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PLoS By Category | Recent PLoS Articles
Biochemistry - Biotechnology - Chemistry - Hematology - Oncology - Pharmacology

Targeting of T/Tn Antigens with a Plant Lectin to Kill Human Leukemia Cells by Photochemotherapy
Published: Wednesday, August 17, 2011
Author: Guillaume Poiroux et al.

by Guillaume Poiroux, Marguerite Pitié, Raphaël Culerrier, Elodie Lafont, Bruno Ségui, Els J. M. Van Damme, Willy J. Peumans, Jean Bernadou, Thierry Levade, Pierre Rougé, Annick Barre, Hervé Benoist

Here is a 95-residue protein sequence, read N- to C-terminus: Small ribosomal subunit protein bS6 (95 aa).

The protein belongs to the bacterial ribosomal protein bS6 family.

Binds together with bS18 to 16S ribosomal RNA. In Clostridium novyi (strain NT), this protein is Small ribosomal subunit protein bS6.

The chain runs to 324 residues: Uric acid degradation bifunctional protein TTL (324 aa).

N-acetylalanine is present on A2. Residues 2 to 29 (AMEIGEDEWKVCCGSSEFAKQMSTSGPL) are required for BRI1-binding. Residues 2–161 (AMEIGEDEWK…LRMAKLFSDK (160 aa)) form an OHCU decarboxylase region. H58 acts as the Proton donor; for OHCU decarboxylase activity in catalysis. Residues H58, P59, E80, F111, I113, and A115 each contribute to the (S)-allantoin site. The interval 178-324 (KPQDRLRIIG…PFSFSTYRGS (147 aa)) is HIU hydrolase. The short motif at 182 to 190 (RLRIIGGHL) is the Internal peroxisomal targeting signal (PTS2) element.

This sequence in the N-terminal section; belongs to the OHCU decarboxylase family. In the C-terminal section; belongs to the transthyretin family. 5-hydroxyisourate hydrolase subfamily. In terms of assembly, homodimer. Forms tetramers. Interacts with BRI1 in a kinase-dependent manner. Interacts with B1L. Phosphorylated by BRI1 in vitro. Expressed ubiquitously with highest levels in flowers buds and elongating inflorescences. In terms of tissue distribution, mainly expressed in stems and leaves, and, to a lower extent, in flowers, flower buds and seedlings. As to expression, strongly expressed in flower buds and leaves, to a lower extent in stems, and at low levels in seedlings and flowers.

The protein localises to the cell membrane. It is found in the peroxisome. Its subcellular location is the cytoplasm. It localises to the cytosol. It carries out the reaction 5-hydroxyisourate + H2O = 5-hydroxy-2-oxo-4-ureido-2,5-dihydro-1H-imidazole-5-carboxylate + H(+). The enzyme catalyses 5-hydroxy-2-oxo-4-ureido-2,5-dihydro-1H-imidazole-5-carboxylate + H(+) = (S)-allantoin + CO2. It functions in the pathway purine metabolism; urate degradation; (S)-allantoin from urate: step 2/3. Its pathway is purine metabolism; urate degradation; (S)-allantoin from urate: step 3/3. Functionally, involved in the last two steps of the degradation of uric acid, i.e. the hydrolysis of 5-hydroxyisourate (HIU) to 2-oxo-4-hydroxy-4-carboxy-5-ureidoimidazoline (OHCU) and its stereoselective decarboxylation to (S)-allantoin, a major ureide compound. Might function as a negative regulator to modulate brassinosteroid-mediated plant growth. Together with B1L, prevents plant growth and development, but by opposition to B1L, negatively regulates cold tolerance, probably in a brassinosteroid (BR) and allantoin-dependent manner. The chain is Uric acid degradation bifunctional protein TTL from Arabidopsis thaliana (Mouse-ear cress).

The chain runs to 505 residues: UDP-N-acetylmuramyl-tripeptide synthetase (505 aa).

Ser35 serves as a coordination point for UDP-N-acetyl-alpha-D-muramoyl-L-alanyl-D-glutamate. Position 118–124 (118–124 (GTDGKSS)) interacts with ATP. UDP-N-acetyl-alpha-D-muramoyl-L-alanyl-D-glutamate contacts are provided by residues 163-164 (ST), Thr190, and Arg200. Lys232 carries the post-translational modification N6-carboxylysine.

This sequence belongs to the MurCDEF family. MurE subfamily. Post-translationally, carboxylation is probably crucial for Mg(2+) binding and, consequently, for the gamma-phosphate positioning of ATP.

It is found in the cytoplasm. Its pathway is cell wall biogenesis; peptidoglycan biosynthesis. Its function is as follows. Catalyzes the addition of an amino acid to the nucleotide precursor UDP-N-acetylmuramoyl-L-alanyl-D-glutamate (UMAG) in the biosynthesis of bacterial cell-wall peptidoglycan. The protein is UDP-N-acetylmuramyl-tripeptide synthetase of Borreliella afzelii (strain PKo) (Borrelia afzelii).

Photochemotherapy is used both for solid tumors and in extracorporeal treatment of various hematologic disorders. Nevertheless, its development in oncology remains limited, because of the low selectivity of photosensitizers (PS) towards human tumor cells. To enhance PS efficiency, we recently covalently linked a porphyrin (TrMPyP) to a plant lectin (Morniga G), known to recognize with high affinity tumor-associated T and Tn antigens. The conjugation allowed a quick uptake of PS by Tn-positive Jurkat leukemia cells and efficient PS-induced phototoxicity. The present study was performed: (i) to evaluate the targeting potential of the conjugate towards tumor and normal cells and its phototoxicity on various leukemia cells, (ii) to investigate the mechanism of conjugate-mediated cell death. The conjugate: (i) strongly increased (×1000) the PS phototoxicity towards leukemic Jurkat T cells through an O-glycan-dependent process; (ii) specifically purged tumor cells from a 1:1 mixture of Jurkat leukemia (Tn-positive) and healthy (Tn-negative) lymphocytes, preserving the activation potential of healthy lymphocytes; (iii) was effective against various leukemic cell lines with distinct phenotypes, as well as fresh human primary acute and chronic lymphoid leukemia cells; (iv) induced mostly a caspase-independent cell death, which might be an advantage as tumor cells often resist caspase-dependent cell death. Altogether, the present observations suggest that conjugation with plant lectins can allow targeting of photosensitizers towards aberrant glycosylation of tumor cells, e.g. to purge leukemia cells from blood and to preserve the normal leukocytes in extracorporeal photochemotherapy.